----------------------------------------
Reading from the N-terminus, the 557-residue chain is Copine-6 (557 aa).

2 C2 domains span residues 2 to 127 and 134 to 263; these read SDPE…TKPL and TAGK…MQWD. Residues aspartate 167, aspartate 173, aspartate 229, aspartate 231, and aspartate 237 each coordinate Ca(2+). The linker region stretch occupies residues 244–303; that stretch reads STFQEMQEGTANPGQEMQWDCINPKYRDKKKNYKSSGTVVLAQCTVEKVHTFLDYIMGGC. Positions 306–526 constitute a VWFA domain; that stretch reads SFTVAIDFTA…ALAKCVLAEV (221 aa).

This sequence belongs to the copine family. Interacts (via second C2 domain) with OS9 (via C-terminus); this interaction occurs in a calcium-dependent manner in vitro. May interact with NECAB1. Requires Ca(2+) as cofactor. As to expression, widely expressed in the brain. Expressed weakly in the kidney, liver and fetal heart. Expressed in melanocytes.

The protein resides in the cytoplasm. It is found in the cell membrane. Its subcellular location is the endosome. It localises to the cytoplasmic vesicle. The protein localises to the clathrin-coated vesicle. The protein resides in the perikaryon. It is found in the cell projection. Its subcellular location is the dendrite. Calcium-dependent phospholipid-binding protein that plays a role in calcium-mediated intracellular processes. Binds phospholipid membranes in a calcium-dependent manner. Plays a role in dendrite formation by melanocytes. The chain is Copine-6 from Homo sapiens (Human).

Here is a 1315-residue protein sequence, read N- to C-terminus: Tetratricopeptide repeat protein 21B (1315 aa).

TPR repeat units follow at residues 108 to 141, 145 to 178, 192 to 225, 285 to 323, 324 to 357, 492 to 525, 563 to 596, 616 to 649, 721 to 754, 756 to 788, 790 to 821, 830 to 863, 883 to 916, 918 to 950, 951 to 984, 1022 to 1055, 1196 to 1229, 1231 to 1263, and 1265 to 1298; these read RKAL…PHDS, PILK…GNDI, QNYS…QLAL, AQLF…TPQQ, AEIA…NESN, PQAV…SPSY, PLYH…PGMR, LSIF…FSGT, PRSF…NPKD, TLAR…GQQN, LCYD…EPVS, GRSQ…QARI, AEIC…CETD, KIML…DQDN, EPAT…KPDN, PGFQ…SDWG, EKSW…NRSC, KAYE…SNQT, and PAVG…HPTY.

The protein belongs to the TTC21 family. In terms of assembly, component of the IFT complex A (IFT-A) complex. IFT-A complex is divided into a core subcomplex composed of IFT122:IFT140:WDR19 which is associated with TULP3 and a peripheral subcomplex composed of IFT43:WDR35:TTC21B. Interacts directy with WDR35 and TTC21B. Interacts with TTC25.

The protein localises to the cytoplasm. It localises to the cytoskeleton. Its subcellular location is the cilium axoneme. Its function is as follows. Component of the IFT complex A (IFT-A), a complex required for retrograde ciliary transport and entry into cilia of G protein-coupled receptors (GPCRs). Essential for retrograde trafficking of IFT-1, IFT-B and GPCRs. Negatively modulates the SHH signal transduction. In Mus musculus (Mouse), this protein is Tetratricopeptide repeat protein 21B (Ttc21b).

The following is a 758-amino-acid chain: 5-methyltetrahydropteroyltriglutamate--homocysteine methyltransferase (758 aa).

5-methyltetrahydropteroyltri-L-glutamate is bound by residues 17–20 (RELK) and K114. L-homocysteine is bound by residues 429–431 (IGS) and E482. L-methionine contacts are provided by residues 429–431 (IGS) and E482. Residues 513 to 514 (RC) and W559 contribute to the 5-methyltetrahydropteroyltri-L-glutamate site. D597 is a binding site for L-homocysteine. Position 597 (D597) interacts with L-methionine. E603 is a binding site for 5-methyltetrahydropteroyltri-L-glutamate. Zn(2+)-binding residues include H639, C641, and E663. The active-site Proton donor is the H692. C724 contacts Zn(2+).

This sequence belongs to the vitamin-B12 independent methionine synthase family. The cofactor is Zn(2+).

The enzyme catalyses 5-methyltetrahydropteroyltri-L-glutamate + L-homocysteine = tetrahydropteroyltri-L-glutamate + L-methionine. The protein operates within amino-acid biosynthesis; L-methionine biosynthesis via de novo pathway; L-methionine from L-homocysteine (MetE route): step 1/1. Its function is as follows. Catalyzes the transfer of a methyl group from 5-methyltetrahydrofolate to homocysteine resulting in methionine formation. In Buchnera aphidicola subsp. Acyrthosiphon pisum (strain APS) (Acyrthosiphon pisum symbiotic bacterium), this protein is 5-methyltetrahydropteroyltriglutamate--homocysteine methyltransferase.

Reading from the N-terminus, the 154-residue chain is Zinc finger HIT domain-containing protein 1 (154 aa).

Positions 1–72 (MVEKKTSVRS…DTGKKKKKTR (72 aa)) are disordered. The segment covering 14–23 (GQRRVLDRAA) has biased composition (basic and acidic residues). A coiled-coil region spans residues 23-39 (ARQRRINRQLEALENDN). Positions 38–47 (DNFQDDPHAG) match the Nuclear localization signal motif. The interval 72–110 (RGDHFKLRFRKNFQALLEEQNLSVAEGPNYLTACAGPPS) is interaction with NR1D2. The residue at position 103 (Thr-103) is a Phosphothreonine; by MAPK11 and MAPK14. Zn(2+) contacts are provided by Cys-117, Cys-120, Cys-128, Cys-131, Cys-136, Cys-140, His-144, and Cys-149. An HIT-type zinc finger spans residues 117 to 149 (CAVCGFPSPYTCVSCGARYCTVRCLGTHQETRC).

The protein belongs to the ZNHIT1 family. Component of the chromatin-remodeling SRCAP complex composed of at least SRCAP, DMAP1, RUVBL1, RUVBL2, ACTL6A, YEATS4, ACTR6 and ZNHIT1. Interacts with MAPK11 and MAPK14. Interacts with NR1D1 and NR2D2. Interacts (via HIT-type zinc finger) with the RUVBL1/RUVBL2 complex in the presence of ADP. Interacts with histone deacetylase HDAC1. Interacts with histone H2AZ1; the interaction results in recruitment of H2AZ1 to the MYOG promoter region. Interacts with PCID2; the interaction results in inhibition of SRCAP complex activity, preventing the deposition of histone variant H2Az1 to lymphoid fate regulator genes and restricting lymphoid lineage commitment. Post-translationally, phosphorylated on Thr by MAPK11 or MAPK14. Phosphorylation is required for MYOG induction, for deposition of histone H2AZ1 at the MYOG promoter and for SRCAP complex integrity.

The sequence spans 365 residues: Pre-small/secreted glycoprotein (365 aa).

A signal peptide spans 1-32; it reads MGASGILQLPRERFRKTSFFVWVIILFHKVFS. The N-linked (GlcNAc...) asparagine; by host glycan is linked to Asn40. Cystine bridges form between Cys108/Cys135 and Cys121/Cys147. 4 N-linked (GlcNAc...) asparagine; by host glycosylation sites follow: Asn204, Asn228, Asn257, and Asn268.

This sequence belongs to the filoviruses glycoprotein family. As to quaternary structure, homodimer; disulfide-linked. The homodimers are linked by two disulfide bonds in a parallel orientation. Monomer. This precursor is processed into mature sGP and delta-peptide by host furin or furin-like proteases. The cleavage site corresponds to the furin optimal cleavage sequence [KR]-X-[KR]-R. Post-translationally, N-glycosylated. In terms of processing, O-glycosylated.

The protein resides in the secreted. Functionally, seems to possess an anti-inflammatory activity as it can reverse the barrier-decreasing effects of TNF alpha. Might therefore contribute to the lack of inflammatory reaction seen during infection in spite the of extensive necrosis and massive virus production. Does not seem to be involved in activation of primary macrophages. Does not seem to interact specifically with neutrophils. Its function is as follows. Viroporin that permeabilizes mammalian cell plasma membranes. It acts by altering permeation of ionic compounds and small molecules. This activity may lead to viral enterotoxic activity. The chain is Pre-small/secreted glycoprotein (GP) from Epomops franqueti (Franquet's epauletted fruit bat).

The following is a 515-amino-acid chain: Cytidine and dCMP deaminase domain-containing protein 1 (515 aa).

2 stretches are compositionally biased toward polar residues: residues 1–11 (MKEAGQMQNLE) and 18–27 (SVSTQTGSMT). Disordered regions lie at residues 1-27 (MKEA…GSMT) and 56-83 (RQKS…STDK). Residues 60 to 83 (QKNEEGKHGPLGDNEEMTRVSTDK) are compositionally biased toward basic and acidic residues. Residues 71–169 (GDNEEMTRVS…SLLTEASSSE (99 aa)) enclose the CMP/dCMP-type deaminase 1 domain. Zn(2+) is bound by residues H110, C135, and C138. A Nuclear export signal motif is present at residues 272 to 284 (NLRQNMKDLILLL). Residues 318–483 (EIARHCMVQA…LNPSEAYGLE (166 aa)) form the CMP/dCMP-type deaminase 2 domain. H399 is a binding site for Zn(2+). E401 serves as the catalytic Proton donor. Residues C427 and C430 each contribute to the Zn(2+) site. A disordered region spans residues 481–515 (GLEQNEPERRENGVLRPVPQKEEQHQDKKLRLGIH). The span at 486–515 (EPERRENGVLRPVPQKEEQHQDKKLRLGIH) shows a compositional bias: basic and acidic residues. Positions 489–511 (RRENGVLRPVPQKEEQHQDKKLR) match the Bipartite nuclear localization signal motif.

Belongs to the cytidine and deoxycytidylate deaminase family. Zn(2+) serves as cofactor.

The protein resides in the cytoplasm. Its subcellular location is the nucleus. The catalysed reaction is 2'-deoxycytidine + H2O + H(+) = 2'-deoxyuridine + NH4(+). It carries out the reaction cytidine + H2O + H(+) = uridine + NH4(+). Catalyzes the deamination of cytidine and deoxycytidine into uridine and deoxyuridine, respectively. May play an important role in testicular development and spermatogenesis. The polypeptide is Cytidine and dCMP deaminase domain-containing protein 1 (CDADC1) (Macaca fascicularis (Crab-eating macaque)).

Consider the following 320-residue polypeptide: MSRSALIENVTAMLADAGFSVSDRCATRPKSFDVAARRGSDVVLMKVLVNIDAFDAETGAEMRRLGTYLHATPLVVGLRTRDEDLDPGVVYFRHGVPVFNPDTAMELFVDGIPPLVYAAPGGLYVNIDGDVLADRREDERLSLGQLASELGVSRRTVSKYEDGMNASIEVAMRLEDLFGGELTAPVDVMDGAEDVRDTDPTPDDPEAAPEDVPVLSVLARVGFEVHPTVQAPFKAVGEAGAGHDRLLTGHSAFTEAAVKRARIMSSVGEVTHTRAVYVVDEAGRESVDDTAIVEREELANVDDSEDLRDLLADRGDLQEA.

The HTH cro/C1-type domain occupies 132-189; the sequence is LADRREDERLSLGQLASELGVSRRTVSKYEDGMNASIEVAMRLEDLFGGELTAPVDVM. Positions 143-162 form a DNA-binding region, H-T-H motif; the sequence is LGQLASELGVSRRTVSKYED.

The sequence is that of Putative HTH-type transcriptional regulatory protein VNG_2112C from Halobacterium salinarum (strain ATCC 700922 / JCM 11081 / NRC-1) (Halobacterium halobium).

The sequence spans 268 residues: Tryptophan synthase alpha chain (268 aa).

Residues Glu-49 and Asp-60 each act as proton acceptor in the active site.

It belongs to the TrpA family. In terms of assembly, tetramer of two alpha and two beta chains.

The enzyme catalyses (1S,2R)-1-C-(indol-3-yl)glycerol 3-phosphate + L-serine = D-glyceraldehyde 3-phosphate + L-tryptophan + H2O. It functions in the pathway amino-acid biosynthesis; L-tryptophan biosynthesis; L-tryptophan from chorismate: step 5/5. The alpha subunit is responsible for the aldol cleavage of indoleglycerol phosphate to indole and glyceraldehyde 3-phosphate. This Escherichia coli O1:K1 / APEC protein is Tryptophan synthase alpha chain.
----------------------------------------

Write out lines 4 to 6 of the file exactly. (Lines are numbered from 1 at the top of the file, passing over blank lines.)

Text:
The protein resides in the cytoplasm. It is found in the cell membrane. Its subcellular location is the endosome. It localises to the cytoplasmic vesicle. The protein localises to the clathrin-coated vesicle. The protein resides in the perikaryon. It is found in the cell projection. Its subcellular location is the dendrite. Calcium-dependent phospholipid-binding protein that plays a role in calcium-mediated intracellular processes. Binds phospholipid membranes in a calcium-dependent manner. Plays a role in dendrite formation by melanocytes. The chain is Copine-6 from Homo sapiens (Human).

Here is a 1315-residue protein sequence, read N- to C-terminus: Tetratricopeptide repeat protein 21B (1315 aa).

TPR repeat units follow at residues 108 to 141, 145 to 178, 192 to 225, 285 to 323, 324 to 357, 492 to 525, 563 to 596, 616 to 649, 721 to 754, 756 to 788, 790 to 821, 830 to 863, 883 to 916, 918 to 950, 951 to 984, 1022 to 1055, 1196 to 1229, 1231 to 1263, and 1265 to 1298; these read RKAL…PHDS, PILK…GNDI, QNYS…QLAL, AQLF…TPQQ, AEIA…NESN, PQAV…SPSY, PLYH…PGMR, LSIF…FSGT, PRSF…NPKD, TLAR…GQQN, LCYD…EPVS, GRSQ…QARI, AEIC…CETD, KIML…DQDN, EPAT…KPDN, PGFQ…SDWG, EKSW…NRSC, KAYE…SNQT, and PAVG…HPTY.